2. Memory (whether individual or social) is limited by society. What is remembered has to be plausible and make sense to the group and what it already knows about its past. In other words, it is conservative even by society's standards, and builds incrementally and with continuity between the past and the present.
3. What we can see in our sources are the effects of the what actually happened, so by studying the effects, it is possible to create scenarios of historical plausibility that would best explain them. Here I am convinced that counter-memories are very significant (thus my intense work on the marginalized or forbidden memories): both the counter-memories created within the group and among different groups. We can not just study the similarities. It is the differences that reveal the full story!

There are many great books on social memory application. If you are interested in how social memory theory might be applied to the quest for the historical Jesus, I recommend Anthony Le Donne's recent book,

The Historiographical Jesus

and now his trade book on the subject,

The Historical Jesus: What can we know and how can we know it?

which will be released in January. Great reading!

Creating Jesus 8: Rereading and remembering

Let's recap before proceeding. I have argued that the impetus for christology is two-fold: it is a response to Jesus' death which did not meet the group's messianic expectations; it is fermented by visionary experiences of Peter (and others like Mary?) which were understood to be religiously significant experiences. They understood the visions of his spirit not as a ghost (as a non-Jew might have framed it) but as a resurrected body (as a Jew would have framed the afterlife).

We also noted that the type of resurrected body was disputed among the Jews at the time. This is important for us. That we not impose "orthodox" christian notions of a fleshly resurrection on literature that recognizes more than one position and those in conflict.

Some like Paul, understood the resurrection of the person (Paul calls the person the "seed") to be the rising of a spiritual body, not the body of flesh that was in the grave. Jesus was buried and raised on the third day, but not as a body of flesh, but as a spiritual body (his flesh was left in the grave!). His "seed" would have a new body, not the body of flesh. His "seed" would be transformed into a celestial body (1 Cor 15:37-38). Others like Luke were sure it was the flesh which was raised (I guess he understood the person to be the flesh-blood body) and it will be the same as before, even eating fish. John's gospel has something in between. The fleshly body is raised but is transfigured into a new kind of body that can walk through locked doors.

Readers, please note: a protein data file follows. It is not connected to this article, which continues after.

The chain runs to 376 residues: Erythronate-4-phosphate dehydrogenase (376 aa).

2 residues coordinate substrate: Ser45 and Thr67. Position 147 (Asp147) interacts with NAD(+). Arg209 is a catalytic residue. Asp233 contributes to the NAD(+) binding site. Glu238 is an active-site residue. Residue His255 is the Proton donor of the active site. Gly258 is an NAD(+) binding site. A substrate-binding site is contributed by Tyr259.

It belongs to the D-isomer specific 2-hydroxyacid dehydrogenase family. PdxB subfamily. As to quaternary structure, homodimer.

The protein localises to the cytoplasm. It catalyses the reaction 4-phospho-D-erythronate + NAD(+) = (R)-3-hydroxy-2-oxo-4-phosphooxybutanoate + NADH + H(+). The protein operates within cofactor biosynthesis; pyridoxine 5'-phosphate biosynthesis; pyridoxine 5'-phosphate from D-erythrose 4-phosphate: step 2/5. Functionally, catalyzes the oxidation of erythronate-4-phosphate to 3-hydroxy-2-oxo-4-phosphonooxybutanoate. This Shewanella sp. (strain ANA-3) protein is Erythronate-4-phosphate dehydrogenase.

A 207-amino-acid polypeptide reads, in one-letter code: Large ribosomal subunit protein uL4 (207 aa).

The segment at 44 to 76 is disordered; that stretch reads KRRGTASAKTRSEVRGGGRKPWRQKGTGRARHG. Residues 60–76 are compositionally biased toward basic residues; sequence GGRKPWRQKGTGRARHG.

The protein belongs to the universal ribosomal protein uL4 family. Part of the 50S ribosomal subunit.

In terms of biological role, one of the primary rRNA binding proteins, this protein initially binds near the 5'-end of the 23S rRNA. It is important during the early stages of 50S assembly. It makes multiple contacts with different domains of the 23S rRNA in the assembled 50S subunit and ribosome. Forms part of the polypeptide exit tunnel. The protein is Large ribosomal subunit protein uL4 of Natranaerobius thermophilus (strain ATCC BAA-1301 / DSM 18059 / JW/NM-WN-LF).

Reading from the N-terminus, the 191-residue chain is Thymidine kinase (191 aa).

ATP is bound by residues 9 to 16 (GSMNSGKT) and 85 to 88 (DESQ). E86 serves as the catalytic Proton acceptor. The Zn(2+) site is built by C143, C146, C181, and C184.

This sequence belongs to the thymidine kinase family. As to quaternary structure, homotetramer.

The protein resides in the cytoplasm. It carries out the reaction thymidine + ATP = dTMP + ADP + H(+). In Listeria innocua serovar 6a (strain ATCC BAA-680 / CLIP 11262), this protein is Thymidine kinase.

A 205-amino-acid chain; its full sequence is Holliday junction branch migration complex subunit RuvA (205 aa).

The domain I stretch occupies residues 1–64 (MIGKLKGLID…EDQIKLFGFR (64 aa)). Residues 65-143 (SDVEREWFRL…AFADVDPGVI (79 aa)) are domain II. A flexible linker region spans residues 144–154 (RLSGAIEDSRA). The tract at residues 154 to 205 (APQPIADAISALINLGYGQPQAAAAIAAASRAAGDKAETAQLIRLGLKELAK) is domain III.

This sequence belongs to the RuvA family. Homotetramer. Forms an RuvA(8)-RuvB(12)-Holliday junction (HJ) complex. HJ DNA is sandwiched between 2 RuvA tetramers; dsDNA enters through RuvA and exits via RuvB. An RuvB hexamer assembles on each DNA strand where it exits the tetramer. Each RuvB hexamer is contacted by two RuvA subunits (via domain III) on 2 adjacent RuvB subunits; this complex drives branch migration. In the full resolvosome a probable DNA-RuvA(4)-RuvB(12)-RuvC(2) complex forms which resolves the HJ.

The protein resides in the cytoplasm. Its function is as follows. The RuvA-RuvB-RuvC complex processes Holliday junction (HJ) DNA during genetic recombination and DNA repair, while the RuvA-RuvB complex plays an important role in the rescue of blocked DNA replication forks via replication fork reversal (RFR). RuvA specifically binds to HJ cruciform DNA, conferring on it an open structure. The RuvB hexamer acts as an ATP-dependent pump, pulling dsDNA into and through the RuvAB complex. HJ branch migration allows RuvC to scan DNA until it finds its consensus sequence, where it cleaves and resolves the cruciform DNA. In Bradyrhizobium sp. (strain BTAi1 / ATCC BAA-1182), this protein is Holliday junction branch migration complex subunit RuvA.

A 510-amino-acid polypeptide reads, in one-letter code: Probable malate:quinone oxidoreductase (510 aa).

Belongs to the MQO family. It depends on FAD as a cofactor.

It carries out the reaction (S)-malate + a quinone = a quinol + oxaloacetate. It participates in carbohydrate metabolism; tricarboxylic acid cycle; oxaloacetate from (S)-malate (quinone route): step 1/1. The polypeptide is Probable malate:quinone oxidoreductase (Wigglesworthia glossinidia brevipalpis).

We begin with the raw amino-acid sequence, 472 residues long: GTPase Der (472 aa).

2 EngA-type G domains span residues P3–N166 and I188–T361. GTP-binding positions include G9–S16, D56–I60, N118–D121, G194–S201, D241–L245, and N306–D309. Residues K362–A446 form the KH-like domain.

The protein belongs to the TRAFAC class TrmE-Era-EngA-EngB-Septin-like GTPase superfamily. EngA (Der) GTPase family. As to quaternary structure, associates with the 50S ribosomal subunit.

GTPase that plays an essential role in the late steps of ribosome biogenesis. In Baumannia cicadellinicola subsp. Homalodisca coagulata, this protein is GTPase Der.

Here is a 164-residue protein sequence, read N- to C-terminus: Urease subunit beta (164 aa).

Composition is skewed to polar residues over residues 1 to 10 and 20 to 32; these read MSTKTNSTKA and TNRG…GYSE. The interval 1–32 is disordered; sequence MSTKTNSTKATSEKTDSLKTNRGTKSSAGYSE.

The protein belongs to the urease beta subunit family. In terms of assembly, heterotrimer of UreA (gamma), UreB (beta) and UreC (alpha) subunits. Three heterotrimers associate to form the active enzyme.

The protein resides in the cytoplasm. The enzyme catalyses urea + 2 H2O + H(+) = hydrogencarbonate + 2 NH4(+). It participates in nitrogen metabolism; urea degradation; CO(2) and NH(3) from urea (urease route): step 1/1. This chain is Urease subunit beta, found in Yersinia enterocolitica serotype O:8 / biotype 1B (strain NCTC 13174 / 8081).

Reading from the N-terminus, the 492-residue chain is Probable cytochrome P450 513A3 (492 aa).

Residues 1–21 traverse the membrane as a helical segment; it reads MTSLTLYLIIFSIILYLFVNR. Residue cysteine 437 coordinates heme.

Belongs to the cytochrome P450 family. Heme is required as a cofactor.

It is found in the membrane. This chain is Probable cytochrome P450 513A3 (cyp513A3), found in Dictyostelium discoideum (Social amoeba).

In 1 Cor 15, Paul is arguing a couple sides of the debate. The Corinthians don't like the body resurrection at all; they are probably wanting to keep their non-Jewish view that the soul is immortal and in fact sloughs off the "soul body" as well as the "flesh body" it received when it incarnated so that it can be liberated and reascend to God. The idea that the afterlife would be embodied, whether a spiritual body or a physical body reanimated was nonsense to them. Paul agrees that the resurrection is not the resurrection of the flesh, but a transformation of the "seed" in a blessed glorious spiritual body.

Now these two impulses resulted in two activities. First, they reread their bible, the Jewish scripture in order to figure out what the suffering and death of their Messiah meant, and they talked to each other, "remembering" what they could of Jesus' teachings whether public or private and began to write it down.

Both of these activities are activities common to Judaism. The Jews believed that their scripture held meaning that could be reaped through study and prayer, that the scripture was multivalent and could reveal a previously unknown meaning under new circumstances. This is how God communicated to his people. So after Jesus' death, the first Christians turned to scripture and began to read it with new questions and a new perspective - that is they were trying to understand why the Messiah suffered and why he died as a criminal. They took passages that traditionally had nothing to do with messianic prophecy and made them such, which the other Jews loudly protested.

There is also evidence (not only in the form of Kernel Thomas and Q, but also in terms of narrative claims), that they tried to record what they could remember of Jesus' teachings. If the narrative claim of the Clementine corpus has any value, it suggests that James, the leader of the group of Christians located in Jerusalem, hired someone to go around with Peter and record his preachings which were about the teachings of Jesus. He wanted to use these books in the mission, as handbooks for preachers sent out to various locations. Other texts imagine the disciples sitting around a table and trying to recall what Jesus said. Certainly such claims in the texts give authenticity to the texts themselves (since it would be understood that this text was based on those remembrances). But what I find compelling is that the claim being made matches the type of early sayings source books that we have been hypothesizing for over a hundred years existed in terms of Q. We know they existed because we have Thomas, and now my own work suggests an early Jerusalem-oriented Kernel that looks like it contained five early speeches attributed to Jesus.

So what were the first christologies that fermented in these sayings gospels and other texts that preserve some early tradition (even if only to counter and correct them)? What scriptures were being used to form these christologies? Next time I will begin to take up these questions.